Fernando
Fernando Director of Mobile at @Wire. @SoundCloud Alumni. Former @IBM Developer Advocate. Curious Learner. Leadershing and Engineering. Nerdy Geek. Quantum Computing and Science fan.

Learn out of mistakes. Postmortems to the rescue.

Some time ago, I wrote about how to build a company’s culture based on human values, and mentioned a bunch of ideas that I would like to bring back:

  • Understand we make mistakes: there are always good intentions but we are human beings and we are not perfect.
  • No finger pointing: learn out of failure and create retrospectives in order to not repeat those failures again, but please do not blame people, we are always together either in the good moments and when going through difficulties.
  • Be positive: there is always light at the end of the tunnel.

As we can see, these ideas reflect human behavior and attitudes against a problem, thus, I would like to take the opportunity to build on them and explore how we can leverage failures in order to learn from them. Let’s get started!

A culture of lessons learned

I bumped into this inspirational quote and wrote it down some time ago (please ping me if you know the author):

“Whatever you do, you will make mistakes, errors and blunders. Everyone does. Some less, some more, but no one is exempt. Yet, success is nothing more than mistakes you managed to overcome. That is why a mistake is not important. What counts are the things you do after one.

fernando-cejas

In my opinion, it is our reponsibility to minimize failure, but company’s cultures should provide room for failing, and when this happens, we should get something positive and constructive out of it: a lesson learned.

Moreover, let me quote myself:

“Learning something without sharing it, is senseless

We want to share what we have learned:

  • …to gain experience over something new.
  • …to acquire knowledge which will lead to success in similar situations.
  • …to have more tools in oder to recover from similar problems.
  • …to not repeat the same mistake again and again.

The more we fail, the more resilient we become. Let’s let this knowledge to be shared in order to spread and build resilience.”

It is at this point when postmortems come in to play, so in the next section we are going to define what is a postmortem and how this concept can help us to acquire and transmit knowledge based on failure.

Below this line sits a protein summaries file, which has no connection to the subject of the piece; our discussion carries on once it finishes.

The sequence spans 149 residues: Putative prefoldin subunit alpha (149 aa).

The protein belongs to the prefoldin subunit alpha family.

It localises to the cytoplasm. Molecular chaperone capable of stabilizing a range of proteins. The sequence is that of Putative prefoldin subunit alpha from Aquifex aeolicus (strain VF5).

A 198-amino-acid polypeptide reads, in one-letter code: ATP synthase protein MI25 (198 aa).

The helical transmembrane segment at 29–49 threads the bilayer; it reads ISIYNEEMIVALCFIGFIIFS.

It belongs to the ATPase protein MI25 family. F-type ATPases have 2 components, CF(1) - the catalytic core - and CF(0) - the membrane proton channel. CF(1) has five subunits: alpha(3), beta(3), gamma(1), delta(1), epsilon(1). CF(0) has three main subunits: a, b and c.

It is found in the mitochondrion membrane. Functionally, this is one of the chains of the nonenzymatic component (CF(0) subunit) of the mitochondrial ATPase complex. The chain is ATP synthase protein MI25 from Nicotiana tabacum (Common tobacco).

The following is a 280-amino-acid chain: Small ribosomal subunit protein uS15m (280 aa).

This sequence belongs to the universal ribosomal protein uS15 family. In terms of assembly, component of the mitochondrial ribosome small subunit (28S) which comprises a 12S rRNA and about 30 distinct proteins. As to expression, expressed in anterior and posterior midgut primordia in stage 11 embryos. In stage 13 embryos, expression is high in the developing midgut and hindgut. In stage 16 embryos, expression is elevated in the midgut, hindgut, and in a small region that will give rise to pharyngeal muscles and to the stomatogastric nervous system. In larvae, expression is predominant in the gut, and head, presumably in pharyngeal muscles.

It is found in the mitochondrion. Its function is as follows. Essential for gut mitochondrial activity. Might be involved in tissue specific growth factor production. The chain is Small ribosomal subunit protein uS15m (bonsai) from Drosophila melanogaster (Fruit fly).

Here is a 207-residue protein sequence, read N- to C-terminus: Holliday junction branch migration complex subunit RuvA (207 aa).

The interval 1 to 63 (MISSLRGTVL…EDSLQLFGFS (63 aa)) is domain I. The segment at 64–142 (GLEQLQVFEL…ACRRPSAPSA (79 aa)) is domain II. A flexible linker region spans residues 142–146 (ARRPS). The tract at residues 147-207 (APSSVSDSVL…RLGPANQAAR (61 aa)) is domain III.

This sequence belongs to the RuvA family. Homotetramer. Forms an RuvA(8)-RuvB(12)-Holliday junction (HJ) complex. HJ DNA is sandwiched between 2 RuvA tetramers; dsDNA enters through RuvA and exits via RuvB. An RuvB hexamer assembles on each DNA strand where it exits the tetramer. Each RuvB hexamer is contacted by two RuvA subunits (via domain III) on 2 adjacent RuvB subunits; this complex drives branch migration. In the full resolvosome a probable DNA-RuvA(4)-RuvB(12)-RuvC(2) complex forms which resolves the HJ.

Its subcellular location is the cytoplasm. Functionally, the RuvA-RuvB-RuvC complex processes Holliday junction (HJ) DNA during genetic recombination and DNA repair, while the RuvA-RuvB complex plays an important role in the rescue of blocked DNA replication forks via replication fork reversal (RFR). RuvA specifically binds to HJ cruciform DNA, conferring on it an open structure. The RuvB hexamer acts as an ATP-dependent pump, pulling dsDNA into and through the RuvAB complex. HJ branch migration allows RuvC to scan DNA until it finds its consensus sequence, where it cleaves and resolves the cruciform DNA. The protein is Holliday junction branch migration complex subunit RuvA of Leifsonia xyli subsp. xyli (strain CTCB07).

What is a postmortem?

“A postmortem (or post-mortem) is a process intended to help you learn from past incidents. It typically involves an analysis or discussion soon after an event has taken place.”

I definitely agree with the definition, but from my perspective, postmortems should not be restricted/limited to only technical issues (outages, technical incidents, failures), because otherwise we miss a lot of valuable information from other areas that are helpful for continuous improvement.

They should also include situational issues we might encounter like:

  • Communication problems.
  • Conflicts.
  • Anything you can learn from.

It is VERY IMPORTANT when writing them to:

  • Use blameless language.
  • Be annonymous without fingerpointing.
  • Be constructive.

Which information should a postmortem contain?

  • An overview to provide context.
  • A description of the problem (what happened?).
  • The root cause (Why it happened?).
  • A resolution (How we solved the issue).
  • A lesson learned.

How we organize this information, is a matter of taste, but we should keep consistency within the format to facilitate/favor readability. Some other extra information that could be useful to include:

  • Screenshots.
  • Tickets.
  • Charts.
  • Timelines.
  • External feedback.

Here is an screenshot of a postmortem out of a situation I experienced recently:

fernando-cejas

Tooling and Templates

There are no silver bullets when it comes to tooling and templates for writing and sharing postmortems.

In the example above I used a simple web using github pages that I created some time ago, but documents, wikis or anything that could be shared company wise is more than valid. I will leave it up to you, the only thing I would add here: make sure they are visible and easy to find.

I have also forked a github repository with a bunch of useful templates that I adapted myself according to my needs.

Wrapping up

Postmortems are a useful tool/technique that can be used in order to contantly improve and learn.

Personally I’m strong believer of building a culture based on the following ideas:

“Make mistakes and embrace them, it is nothing to be ashamed of.”

“Learning something without sharing it is senseless.”

“Foment continuous learning and sharing.”

“Encourage a culture based on postmortems and lessons learned.”

I hope you have enjoyed this article and found it useful. As usual, remember that any feedback is more than welcome, I’m easily found on Twitter and other social networks. Cheers!

Resources and further reading